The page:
I am endebted to Brooks Landon and Felicity Nussbaum for their helpful comments on this essay.

1 Among the studies that explore these connections are Jay Bolter, Writing Space: The Computer, Hypertext, and the History of Writing (Hillsdale, NJ: Lawrence Erlbaum Associates, 1991); Michael Heim, Electric Language: A Philosophical Study of Word Processing (New Haven: Yale University Press, 1987); and Mark Poster, The Mode of Information: Poststructuralism and Social Context (Chicago: University of Chicago Press, 1990).

2 The paradox is discussed in N. Katherine Hayles, Chaos Bound: Orderly Disorder in Contemporary Literature and Science (Ithaca: Cornell University Press, 1990), 31-60.

3 Self-organizing systems are discussed in Grégoire Nicolis and Ilya Prigogine, Exploring Complexity: An Introduction (New York: Freeman and Company, 1989); Roger Lewin, Complexity: Life at the Edge of Chaos (New York: Macmillan 1992); and M. Mitchell Waldrop, Complexity: The Emerging Science at the Edge of Order and Chaos (New York: Simon and Schuster, 1992).

4 Friedrich A. Kittler, Discourse Networks 1800/1900, translated by Michael Metteer with Chris Cullens (Stanford: Stanford University Press, 1990).

5 The implications of these conditions for postmodern embodiment are explored in N. Katherine Hayles, "The Materiality of Informatics," Configurations: A Journal of Literature, Science, and Technology, 1 (Winter 1993): 147-170.

6 In The Age of the Smart Machine: The Future of Work and Power (New York: Basic Books, 1988), Shoshana Zuboff explores through three case studies the changes in U.S. workplaces as industries become informatted.

7 Computer law is discussed in Katie Hafner and John Markoff, Cyberpunk: Outlaws and Hackers on the Computer Frontier (New York: Simon and Schuster, 1991); also informative is Bruce Sterling, The Hacker Crackdown: Law and Disorder on the Electronic Frontier (New York: Bantam, 1992).

8 Sherry Turkel documents computer network romances in "Constructions and Reconstructions of the Self in Virtual Reality," a paper presented at the Third International Conference on Cyberspace (Austin, TX, May 1993); Nicholson Baker's Vox: A Novel (New York: Random House, 1992) imaginatively explores the erotic potential for better living through telecommunications; and Howard Rheingold looks at the future of erotic encounters in cyberspace in "Teledildonics and Beyond," Virtual Reality (New York: Summit Books, 1991), 345- 377.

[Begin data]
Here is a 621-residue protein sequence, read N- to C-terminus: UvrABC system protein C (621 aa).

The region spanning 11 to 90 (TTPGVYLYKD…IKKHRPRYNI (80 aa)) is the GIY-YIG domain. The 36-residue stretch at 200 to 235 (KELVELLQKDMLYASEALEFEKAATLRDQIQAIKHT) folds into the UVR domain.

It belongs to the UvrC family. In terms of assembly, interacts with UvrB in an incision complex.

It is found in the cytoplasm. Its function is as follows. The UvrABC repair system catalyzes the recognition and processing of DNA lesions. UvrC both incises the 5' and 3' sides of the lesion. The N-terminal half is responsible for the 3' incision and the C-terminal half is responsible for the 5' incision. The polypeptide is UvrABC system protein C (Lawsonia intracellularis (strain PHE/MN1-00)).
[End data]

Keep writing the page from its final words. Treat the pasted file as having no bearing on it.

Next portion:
9 Howard Rheingold surveys the new virtual technologies in Virtual Reality. Also useful is Ken Pimentel and Kevin Teixeira, Virtual Reality: Through the New Looking Glass (New York: McGraw-Hill, 1993). Benjamin Woolley takes a sceptical approach toward claims for the new technology in Virtual Worlds: a Journey in Hyped Hyperreality (Oxford: Blackwell, 1992).

10 Donna Haraway, "Manifesto for Cyborgs: Science, Technology, and Socialist Feminism in the 1980s," Socialist Review, 80 (1985): 65-108; see also "The High Cost of Information in Post World War II Evolutionary Biology: Ergonomics, Semiotics, and the Sociobiology of Communications Systems," Philosophical Forum 8, no. 2-3 (1981-82): 244-75.

11 Jacques Lacan, "Radiophonies," Scilicet 2/3 (1970),55, 68. For floating signifiers, see Le Séminaire XX: Encore (Paris: Seuil, 1975), 22, 35.

12 Although presence and absence loom much larger in Lacanian psycholinguistics than do pattern and randomness, Lacan was not uninterested in information theory. In the 1954-55 Seminar, he played with incorporating ideas from information theory and cybernetics into psychoanalysis. See especially "The Circuit" pp. 77-90 and "Psychoanalysis and Cybernetics, or on the Nature of Language" pp.294-308 in The Seminar of Jacques Lacan: Book II, edited by Jacques-Alain Miller (New York: W. W. Norton and Co., 1991).

13 Several theorists of the postmodern have identified mutation as an important element of postmodernism, including Ihab Hassan in The Postmodern Turn: Essays in Postmodern Theory and Culture (Columbus: Ohio State University, 1987), 91, and Donna Haraway, "The Actors are Cyborgs, Nature is Coyote, and the Geography is Elsewhere: Postscript to 'Cyborgs at Large,'" in Technoculture, edited by Constance Penley and Andrew Ross (Minneapolis: University of Minnesota Press, 1991), 21-26.